The Navagraha Temples refer to a group of nine temples that are found in a particular region of Tamil Nadu. This region was under the Chola rulers at one point of time. The Navagrahas are not the nine planets as is generally misunderstood. On the contrary they are nine celestial bodies comprising of the sun, the moon, the planets – Mars, Mercury, Jupiter, Venus, Saturn and the two shadow planets – Rahu and Ketu. These heavenly bodies have a profound implication on astronomical calculations.
The antiquity of the Navagraha Temples in Tamil Nadu can very well be estimated from the fact that the Suryanaar Koyil Temple which was built in the 11-12th century is the latest addition to the group of Navagraha Temples. The others were built several centuries earlier between 500-1000 A.D. Six of the other eight Navagraha Temples have also been eulogized in the Tevaram hymns that were written during this period.
The Kailasanathar Temple in Tingaloor is associated with Chandra or moon. There is a small shrine dedicated to Chandra in this Navagraha Temple.
The Vaideeswaran Koyil Temple is sacred to the celestial body Mars. The bronze image of Mars or Angaaraka within the shrine of this temple is noteworthy. The temple itself has many gopurams and mandapams. Sculptural inscriptions adorn the interiors of this temple.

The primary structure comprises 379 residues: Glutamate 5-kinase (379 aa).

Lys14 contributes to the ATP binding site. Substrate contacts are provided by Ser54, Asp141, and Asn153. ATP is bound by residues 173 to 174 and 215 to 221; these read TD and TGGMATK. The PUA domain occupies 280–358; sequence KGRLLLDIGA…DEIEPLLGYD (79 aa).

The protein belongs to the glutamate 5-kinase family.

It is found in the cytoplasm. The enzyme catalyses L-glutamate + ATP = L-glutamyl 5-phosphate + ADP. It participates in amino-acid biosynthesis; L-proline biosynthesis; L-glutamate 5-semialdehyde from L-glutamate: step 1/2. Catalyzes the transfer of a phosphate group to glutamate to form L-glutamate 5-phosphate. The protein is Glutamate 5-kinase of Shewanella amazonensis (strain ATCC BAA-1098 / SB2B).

Yet another temple belonging to the group of Navagraha Temples is the Tiruvenkadu Temple. It is linked to Mercury or Budhan. The Agneeswarar temple at Kanjanoor represents the planet Venus. Likewise the Aabatsakaayar Temple in Aalankudi represents the planet Jupiter. Shrine dedicated to Saturn is to be found in the Tirunallar Temple. The Naganathar Temples at Tirunageswaram and Keezhperumpallam have shrines dedicated to Rahu and Ketu, two other navagrahas respectively. The former is spread over a large area and comprises of large prakarams, imposing gopurams and many mandapams.
Interesting stories and legends associated with the Navagraha Temples in Tamil Nadu beckon us to visit them. If we visit them we are sure to be impressed by the architectural skills that they exhibit.